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First Antwerp debate between youth and police succesful
Submitted by Anne Valkering on 30 January 2013
Youth from Kras Kiel, a youth centre in Antwerp, organised a neighbourhood debate to discuss problems they face with police discrimination. Plenty of participants showed up at the Nova meeting centre, including the police commisioner, the neighbourhood police officer, the youth director of Antwerp and representatives of several city-wide youth organisations. Yvonne Heselmans, director of IDEA NL, led the debate. She and Roos Keja had previously trained the neighbourhood youth in a Debate in the Neighbourhood project.
The discussion focused on the fact that youth in the neighbourhood felt discriminated by the police. They often had to show their ID when they were merely talking with friends on a streetcorner, for example. They were often asked for their ID in a harsh manner and would not know why they were asked to show it. They asked whether they had a right to know the reason for the request and the police commissioner confirmed they did. They further wondered where else they could gather with friends as the number of youth centres is limited. The City representative acknowledged that there was no budget left to support further youth work in Antwerp, but suggested a few other options to support projects that the youth had developed.
The police acknowledged that there were different elements in the police force. The police is trying its best to combat discrimination and promote diversity in the neighbourhoods. Some officers do discriminate, however, or cannot deal with the complexities of working in the city. Such behaviour is not tolerated in the police force, said the police chief. The police officers encouraged the youth to report any case of discrimination and to speak up for their rights. Youth workers should help youth to describe and report each incident with the police. The police officers also invited youth to monthly neighbourhoodmeetings. The youth present were reluctantly enthusiastic, and wanted to be sure that they would be heard at such meetings.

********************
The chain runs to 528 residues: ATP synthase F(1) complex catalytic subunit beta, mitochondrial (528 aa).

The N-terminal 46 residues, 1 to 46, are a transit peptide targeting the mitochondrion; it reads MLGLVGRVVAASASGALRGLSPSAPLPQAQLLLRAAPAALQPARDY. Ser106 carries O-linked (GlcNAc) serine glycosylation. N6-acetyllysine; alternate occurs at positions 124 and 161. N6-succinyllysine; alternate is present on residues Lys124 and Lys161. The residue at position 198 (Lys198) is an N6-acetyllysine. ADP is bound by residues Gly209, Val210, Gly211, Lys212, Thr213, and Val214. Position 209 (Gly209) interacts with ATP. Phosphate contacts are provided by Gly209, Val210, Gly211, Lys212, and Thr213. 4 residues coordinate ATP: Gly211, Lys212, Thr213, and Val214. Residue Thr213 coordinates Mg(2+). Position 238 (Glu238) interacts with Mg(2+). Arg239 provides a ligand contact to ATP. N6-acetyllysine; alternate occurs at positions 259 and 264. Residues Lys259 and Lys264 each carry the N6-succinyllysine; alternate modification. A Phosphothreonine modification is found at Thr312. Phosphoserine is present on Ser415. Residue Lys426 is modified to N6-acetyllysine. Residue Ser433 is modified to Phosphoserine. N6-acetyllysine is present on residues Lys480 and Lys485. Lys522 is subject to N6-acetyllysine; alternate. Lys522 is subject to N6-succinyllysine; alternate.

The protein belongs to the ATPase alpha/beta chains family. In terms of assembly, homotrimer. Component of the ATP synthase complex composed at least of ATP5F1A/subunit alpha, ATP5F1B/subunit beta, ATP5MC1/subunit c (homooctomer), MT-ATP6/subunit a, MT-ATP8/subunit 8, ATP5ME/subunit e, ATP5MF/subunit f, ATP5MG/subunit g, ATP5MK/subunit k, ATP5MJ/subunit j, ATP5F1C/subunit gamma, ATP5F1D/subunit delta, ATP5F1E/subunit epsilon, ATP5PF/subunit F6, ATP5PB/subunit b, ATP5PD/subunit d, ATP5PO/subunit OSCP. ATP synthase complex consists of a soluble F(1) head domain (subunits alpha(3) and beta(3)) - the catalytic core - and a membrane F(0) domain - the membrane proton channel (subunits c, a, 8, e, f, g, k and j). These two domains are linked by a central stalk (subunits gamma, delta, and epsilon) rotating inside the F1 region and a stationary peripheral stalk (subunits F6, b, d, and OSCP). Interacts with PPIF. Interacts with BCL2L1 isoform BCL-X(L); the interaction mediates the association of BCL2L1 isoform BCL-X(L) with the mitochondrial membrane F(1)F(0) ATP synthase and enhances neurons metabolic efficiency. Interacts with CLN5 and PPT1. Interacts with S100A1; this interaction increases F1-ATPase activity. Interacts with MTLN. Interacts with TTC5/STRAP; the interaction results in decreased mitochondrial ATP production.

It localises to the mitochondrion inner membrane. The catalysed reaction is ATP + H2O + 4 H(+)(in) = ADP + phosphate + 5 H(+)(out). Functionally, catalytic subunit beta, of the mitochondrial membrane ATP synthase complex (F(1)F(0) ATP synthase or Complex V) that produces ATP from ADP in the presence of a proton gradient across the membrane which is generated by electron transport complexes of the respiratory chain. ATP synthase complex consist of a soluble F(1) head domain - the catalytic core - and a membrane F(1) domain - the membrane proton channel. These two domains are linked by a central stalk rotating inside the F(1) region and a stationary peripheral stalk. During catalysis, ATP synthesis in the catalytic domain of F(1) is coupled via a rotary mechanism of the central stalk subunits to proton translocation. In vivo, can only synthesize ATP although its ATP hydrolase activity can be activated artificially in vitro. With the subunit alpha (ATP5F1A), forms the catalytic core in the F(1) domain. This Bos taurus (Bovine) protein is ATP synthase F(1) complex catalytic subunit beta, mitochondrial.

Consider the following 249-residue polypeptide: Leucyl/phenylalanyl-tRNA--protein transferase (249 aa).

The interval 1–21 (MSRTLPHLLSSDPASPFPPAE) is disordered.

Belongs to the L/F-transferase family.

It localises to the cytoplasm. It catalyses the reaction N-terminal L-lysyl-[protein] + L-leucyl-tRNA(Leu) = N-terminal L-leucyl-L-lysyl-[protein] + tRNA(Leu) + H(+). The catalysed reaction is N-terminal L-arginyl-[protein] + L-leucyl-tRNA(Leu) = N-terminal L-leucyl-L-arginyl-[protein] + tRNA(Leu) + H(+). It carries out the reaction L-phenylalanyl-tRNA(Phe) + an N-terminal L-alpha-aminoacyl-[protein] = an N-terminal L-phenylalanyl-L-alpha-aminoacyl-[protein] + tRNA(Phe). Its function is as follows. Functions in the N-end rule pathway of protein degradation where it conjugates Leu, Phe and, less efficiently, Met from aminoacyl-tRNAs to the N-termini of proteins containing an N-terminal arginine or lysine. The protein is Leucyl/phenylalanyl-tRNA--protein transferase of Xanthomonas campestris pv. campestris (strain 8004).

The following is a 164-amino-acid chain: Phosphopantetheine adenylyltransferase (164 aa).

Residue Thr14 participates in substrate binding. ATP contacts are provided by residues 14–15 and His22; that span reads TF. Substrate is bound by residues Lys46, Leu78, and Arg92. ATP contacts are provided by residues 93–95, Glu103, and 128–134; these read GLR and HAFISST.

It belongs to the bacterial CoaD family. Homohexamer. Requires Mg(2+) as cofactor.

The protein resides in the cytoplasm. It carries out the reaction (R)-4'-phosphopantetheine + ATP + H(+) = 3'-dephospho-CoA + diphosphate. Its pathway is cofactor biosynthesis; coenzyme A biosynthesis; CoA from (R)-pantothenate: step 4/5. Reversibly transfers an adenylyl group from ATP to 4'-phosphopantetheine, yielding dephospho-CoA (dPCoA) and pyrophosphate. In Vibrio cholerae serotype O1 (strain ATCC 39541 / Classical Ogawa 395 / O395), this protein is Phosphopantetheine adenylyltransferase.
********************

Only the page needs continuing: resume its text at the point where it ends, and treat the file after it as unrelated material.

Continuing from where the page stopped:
One of the fathers present stated that discrimination was not limited to younger generations and stated that older generations from different backgrounds should also start a dialogue with youth and the police. The debate ended on a positive note with all sides being prepared to continue talking and listening. The KRAS youth were thanked for their efforts to establish the first debate of its kind between youth and police in the whole of Belgium.
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